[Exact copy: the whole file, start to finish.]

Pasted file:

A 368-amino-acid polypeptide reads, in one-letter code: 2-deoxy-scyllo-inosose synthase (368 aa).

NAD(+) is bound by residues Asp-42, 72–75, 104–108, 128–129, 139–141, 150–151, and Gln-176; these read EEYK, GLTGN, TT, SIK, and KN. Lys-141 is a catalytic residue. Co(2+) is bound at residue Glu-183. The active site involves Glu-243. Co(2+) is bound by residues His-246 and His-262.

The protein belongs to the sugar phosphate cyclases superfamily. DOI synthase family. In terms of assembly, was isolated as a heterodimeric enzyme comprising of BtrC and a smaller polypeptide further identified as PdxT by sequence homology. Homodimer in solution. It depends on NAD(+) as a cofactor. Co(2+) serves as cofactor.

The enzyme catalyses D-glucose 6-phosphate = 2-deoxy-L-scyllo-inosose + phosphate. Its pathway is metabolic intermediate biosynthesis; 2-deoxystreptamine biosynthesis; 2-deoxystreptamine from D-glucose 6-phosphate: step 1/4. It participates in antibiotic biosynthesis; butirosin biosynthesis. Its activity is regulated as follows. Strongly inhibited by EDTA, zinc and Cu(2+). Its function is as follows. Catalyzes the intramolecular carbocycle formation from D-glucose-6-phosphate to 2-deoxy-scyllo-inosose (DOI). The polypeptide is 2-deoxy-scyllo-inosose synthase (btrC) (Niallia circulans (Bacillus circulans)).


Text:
A 368-amino-acid polypeptide reads, in one-letter code: 2-deoxy-scyllo-inosose synthase (368 aa).

NAD(+) is bound by residues Asp-42, 72–75, 104–108, 128–129, 139–141, 150–151, and Gln-176; these read EEYK, GLTGN, TT, SIK, and KN. Lys-141 is a catalytic residue. Co(2+) is bound at residue Glu-183. The active site involves Glu-243. Co(2+) is bound by residues His-246 and His-262.

The protein belongs to the sugar phosphate cyclases superfamily. DOI synthase family. In terms of assembly, was isolated as a heterodimeric enzyme comprising of BtrC and a smaller polypeptide further identified as PdxT by sequence homology. Homodimer in solution. It depends on NAD(+) as a cofactor. Co(2+) serves as cofactor.

The enzyme catalyses D-glucose 6-phosphate = 2-deoxy-L-scyllo-inosose + phosphate. Its pathway is metabolic intermediate biosynthesis; 2-deoxystreptamine biosynthesis; 2-deoxystreptamine from D-glucose 6-phosphate: step 1/4. It participates in antibiotic biosynthesis; butirosin biosynthesis. Its activity is regulated as follows. Strongly inhibited by EDTA, zinc and Cu(2+). Its function is as follows. Catalyzes the intramolecular carbocycle formation from D-glucose-6-phosphate to 2-deoxy-scyllo-inosose (DOI). The polypeptide is 2-deoxy-scyllo-inosose synthase (btrC) (Niallia circulans (Bacillus circulans)).